School of Chemistry, Machine VP
University of Sydney
Co-Investigators Alison Casey
School of Chemistry, University of Sydney
The Role of Molecular Flexibility in Stabilising Translational Order in Liquid Crystals
The aim of this project is to study the effect of flexible polymer groups incorporated in a realistic model of a liquid crystal forming molecule on the nature of the structural phase transitions. Of particular interest is the manner in which chain length and flexibility influences the stability of the smectic phase. The problem combines two major computational challenges: the Monte Carlo simulation of anisotropic molecules undergoing phase transitions, and the accurate counting of polymer configurations.
What are the basic questions addressed?
Despite the importance of liquid crystals in a wide variety of technologies, very few explicit models which form liquid crystals have been studied using computer simulations. Of those which have, most involve simple convex shapes (ellipsoids, spherocylinders, etc.) which bear little resemblance to actual molecular types found to produce liquid crystals. In this project we consider specific structural features common to large classes of liquid crystal-forming molecules and, using computer simulations, try to understand the part they play in structural phase transitions. What role do flexible end groups have in stabilising or destabilising various ordered phases? What influence does molecular biaxiality have in structural phase transitions, in particular those not directly associated with global biaxial symmetry.
What are the results to date and the future of the work?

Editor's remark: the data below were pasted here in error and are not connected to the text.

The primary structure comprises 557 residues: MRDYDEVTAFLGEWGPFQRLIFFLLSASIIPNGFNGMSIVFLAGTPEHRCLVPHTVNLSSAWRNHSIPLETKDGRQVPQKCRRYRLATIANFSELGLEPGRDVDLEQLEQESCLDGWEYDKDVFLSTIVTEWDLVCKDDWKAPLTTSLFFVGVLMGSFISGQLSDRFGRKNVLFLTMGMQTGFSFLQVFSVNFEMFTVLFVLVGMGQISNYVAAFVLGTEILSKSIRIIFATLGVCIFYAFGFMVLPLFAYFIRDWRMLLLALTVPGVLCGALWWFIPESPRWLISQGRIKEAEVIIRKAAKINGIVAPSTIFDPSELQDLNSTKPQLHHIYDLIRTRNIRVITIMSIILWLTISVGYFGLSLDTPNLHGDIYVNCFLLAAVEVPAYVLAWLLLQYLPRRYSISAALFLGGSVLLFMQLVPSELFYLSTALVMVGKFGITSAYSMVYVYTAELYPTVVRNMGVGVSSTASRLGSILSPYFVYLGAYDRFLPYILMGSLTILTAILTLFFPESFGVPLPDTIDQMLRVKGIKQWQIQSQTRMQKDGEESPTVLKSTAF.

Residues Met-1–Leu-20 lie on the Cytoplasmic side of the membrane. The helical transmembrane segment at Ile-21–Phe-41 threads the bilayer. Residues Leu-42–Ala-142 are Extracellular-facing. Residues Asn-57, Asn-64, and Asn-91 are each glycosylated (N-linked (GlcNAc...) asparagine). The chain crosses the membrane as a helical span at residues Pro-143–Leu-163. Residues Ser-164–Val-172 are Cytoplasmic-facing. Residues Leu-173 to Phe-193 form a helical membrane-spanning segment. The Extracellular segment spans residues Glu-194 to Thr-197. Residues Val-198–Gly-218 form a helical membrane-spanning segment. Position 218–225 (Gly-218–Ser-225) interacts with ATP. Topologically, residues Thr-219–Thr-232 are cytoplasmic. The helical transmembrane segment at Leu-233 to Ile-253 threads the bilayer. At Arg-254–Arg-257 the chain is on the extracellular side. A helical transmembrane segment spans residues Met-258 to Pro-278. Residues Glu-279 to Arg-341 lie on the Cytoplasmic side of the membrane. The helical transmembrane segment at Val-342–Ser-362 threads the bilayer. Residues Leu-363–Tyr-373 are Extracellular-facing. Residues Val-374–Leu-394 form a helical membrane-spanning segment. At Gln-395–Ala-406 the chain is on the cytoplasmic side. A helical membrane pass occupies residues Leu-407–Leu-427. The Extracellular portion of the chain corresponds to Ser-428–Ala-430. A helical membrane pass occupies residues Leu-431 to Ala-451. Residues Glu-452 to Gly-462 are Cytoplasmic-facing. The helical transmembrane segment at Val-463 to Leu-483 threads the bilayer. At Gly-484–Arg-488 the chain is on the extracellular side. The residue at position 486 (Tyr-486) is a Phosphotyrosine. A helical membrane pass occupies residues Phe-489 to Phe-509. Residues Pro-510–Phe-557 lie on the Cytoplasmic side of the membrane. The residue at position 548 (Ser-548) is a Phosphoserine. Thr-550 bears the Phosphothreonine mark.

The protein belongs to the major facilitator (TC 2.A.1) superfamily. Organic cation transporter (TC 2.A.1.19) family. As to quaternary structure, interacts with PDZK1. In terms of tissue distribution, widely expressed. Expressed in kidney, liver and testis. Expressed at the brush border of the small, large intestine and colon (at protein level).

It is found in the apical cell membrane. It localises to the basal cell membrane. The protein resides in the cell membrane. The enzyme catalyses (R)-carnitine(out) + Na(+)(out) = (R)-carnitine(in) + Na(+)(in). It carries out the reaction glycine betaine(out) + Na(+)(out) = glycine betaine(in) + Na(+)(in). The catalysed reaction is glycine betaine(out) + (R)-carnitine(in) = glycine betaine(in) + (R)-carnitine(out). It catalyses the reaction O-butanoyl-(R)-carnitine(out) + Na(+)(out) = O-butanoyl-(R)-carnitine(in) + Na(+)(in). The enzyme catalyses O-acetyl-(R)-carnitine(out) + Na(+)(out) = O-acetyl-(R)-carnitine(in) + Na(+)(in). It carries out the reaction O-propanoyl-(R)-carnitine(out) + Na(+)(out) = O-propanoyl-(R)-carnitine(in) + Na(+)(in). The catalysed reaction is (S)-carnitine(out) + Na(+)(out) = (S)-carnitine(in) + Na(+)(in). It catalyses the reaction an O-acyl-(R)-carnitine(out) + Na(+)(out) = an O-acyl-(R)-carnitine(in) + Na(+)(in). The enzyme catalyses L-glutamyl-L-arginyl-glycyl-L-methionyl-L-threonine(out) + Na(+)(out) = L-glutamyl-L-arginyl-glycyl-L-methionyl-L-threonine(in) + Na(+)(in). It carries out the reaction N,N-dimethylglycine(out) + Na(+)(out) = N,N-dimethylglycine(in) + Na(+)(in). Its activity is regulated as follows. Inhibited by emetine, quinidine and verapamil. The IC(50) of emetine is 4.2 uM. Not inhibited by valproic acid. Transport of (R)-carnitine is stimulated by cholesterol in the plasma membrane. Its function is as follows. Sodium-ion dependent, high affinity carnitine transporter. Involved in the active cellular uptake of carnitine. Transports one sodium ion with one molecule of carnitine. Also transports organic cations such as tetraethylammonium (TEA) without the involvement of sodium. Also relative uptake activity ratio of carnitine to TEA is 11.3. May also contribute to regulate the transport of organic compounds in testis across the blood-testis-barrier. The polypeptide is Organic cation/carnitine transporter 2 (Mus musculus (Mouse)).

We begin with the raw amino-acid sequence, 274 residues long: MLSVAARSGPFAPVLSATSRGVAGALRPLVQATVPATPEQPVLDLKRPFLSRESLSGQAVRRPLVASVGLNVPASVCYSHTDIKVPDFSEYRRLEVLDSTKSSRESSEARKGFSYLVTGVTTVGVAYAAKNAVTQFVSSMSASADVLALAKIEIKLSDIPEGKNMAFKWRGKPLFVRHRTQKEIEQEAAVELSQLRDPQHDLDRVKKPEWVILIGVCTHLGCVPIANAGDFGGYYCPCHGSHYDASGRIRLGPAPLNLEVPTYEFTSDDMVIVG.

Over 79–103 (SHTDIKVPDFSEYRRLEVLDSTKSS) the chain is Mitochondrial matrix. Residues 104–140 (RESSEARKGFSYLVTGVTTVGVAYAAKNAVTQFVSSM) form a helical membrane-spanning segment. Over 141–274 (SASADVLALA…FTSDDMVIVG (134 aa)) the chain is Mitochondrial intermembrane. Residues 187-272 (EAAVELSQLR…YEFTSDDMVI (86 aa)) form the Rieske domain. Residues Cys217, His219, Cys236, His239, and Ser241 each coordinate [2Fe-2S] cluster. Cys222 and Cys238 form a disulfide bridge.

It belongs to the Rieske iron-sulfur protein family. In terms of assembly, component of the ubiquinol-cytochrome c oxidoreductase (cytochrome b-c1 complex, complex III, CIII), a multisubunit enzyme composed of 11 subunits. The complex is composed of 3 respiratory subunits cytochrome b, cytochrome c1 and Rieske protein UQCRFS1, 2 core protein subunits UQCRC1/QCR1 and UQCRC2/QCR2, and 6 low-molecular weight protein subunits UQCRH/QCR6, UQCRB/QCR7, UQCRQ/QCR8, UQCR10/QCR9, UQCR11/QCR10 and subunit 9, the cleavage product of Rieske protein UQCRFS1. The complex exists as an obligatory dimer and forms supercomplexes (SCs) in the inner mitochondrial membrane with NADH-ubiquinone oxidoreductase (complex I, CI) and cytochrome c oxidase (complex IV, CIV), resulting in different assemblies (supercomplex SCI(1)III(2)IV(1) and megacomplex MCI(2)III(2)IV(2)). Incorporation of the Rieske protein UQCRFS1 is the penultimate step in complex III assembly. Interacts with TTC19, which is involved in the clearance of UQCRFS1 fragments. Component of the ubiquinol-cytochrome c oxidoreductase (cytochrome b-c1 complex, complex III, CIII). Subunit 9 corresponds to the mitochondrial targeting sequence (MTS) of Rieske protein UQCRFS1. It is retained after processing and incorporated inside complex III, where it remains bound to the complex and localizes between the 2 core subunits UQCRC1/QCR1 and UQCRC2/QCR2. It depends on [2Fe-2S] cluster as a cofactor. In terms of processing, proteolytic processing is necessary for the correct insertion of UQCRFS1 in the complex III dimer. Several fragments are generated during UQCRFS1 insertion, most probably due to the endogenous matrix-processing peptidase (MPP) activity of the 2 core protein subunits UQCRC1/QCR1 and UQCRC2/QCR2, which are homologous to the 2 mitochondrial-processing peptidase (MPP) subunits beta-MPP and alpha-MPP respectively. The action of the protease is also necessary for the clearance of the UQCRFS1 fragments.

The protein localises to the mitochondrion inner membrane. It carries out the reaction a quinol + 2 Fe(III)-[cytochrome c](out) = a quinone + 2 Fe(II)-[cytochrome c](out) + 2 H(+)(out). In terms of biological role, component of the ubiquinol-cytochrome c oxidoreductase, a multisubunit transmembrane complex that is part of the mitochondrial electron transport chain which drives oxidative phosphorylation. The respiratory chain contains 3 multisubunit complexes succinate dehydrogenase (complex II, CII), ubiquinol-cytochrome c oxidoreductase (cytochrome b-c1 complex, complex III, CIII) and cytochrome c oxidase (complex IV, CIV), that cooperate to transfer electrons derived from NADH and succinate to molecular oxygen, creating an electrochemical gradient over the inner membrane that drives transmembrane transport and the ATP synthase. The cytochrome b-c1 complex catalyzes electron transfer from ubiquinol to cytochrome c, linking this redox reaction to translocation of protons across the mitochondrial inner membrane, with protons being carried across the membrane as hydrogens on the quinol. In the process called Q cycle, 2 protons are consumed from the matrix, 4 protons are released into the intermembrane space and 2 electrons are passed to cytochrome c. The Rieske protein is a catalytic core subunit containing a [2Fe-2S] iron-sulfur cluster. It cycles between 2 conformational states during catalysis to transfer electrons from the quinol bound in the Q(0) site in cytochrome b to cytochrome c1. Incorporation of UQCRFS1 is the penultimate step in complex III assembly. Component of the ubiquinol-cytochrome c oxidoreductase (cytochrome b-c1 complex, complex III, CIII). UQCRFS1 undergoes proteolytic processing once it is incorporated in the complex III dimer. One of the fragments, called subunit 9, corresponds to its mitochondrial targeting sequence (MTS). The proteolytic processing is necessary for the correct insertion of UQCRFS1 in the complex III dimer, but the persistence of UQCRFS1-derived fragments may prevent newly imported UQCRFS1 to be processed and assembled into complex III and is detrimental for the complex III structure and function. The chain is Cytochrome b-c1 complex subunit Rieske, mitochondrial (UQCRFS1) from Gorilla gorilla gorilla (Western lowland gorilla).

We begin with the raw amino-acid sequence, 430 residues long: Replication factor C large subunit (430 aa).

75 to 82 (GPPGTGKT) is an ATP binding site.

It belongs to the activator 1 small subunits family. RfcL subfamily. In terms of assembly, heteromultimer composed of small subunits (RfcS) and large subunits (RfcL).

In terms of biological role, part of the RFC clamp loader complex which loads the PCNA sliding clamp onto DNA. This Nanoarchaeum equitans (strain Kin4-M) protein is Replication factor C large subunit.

We began this project with simulations of the rigid core of our model molecules, modelled as hard parallelepipeds. These calculations, intended as simply providing a comparison to the results of core+chain, produced some surprising results. Instead of the expected isotropic-nematic transition, these lattice based simulations produced a first order isotropic-layered transition. The layering is unusual with the long molecular axes lying on the layer rather than normal to it (as it is in smectic A, for example). Further more, as the molecular shape was varied from rod to plate, we observed the appearance of a columnar phase, similar to that seen in off-lattice simulations of spherocylinders. We have carried out extensive studies of these new phases which include testing their stability with respect to lattice pacing, system size and orientational constraints.
The immediate future of this work lies in incorporating the flexible end groups. Calculations are currently underway to determine the phase behaviour of a rod+chain system. These studies will include examining the effect of chain stiffness and chain-chain interactions.
What computational techniques are used and why is a supercomputer required?
The computational problem can be broken down into two parts. The first involves the complete evaluation of the number of polymer chain configurations available for each configuration of the molecular cores. The second consists of Monte Carlo sampling of core configurations. If done as a scalar problem, each such chain evaluation would involve an enormous amount of CPU time. Note that this calculation has to be repeated many times as the program samples various core arrangements. Time on the VP2200 has allowed us to use a new algorithm which carries out an exact count of chain configurations in an arbitrary confinement. This routine is 100% vectorized.
Monte Carlo simulations of a layering transition in hard parallelepipeds, A Casey and P Harrowell, Phys.Rev.Lett. (1994), submitted.